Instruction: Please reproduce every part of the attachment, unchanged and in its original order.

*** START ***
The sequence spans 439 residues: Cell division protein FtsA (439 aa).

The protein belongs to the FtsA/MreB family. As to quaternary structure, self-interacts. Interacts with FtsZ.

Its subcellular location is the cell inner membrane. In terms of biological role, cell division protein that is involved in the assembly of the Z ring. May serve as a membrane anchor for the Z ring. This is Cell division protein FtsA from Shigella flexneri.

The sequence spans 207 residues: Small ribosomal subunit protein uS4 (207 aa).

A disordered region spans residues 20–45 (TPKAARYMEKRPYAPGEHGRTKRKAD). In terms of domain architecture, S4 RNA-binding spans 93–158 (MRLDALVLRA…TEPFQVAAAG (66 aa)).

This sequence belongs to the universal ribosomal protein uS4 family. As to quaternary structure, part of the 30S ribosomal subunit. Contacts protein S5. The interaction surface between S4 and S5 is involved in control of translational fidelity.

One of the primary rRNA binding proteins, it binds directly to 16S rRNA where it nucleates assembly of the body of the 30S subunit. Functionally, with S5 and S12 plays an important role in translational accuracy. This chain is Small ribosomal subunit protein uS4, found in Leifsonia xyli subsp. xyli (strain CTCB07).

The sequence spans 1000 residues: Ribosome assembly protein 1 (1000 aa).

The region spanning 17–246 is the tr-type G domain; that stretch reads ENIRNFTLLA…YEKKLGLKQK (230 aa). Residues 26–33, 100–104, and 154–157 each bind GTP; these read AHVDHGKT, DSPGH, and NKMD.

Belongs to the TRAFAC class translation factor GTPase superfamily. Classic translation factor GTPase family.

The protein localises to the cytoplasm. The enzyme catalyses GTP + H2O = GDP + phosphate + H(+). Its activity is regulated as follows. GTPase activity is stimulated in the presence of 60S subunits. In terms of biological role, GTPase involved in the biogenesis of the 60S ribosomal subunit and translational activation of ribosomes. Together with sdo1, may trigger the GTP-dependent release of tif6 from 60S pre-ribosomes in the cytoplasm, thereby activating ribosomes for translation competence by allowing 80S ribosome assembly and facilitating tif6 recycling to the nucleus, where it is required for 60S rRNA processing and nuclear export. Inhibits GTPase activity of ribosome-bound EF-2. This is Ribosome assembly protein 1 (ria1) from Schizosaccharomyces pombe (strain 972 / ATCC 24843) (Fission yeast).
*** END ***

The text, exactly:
The sequence spans 439 residues: Cell division protein FtsA (439 aa).

The protein belongs to the FtsA/MreB family. As to quaternary structure, self-interacts. Interacts with FtsZ.

Its subcellular location is the cell inner membrane. In terms of biological role, cell division protein that is involved in the assembly of the Z ring. May serve as a membrane anchor for the Z ring. This is Cell division protein FtsA from Shigella flexneri.

The sequence spans 207 residues: Small ribosomal subunit protein uS4 (207 aa).

A disordered region spans residues 20–45 (TPKAARYMEKRPYAPGEHGRTKRKAD). In terms of domain architecture, S4 RNA-binding spans 93–158 (MRLDALVLRA…TEPFQVAAAG (66 aa)).

This sequence belongs to the universal ribosomal protein uS4 family. As to quaternary structure, part of the 30S ribosomal subunit. Contacts protein S5. The interaction surface between S4 and S5 is involved in control of translational fidelity.

One of the primary rRNA binding proteins, it binds directly to 16S rRNA where it nucleates assembly of the body of the 30S subunit. Functionally, with S5 and S12 plays an important role in translational accuracy. This chain is Small ribosomal subunit protein uS4, found in Leifsonia xyli subsp. xyli (strain CTCB07).

The sequence spans 1000 residues: Ribosome assembly protein 1 (1000 aa).

The region spanning 17–246 is the tr-type G domain; that stretch reads ENIRNFTLLA…YEKKLGLKQK (230 aa). Residues 26–33, 100–104, and 154–157 each bind GTP; these read AHVDHGKT, DSPGH, and NKMD.

Belongs to the TRAFAC class translation factor GTPase superfamily. Classic translation factor GTPase family.

The protein localises to the cytoplasm. The enzyme catalyses GTP + H2O = GDP + phosphate + H(+). Its activity is regulated as follows. GTPase activity is stimulated in the presence of 60S subunits. In terms of biological role, GTPase involved in the biogenesis of the 60S ribosomal subunit and translational activation of ribosomes. Together with sdo1, may trigger the GTP-dependent release of tif6 from 60S pre-ribosomes in the cytoplasm, thereby activating ribosomes for translation competence by allowing 80S ribosome assembly and facilitating tif6 recycling to the nucleus, where it is required for 60S rRNA processing and nuclear export. Inhibits GTPase activity of ribosome-bound EF-2. This is Ribosome assembly protein 1 (ria1) from Schizosaccharomyces pombe (strain 972 / ATCC 24843) (Fission yeast).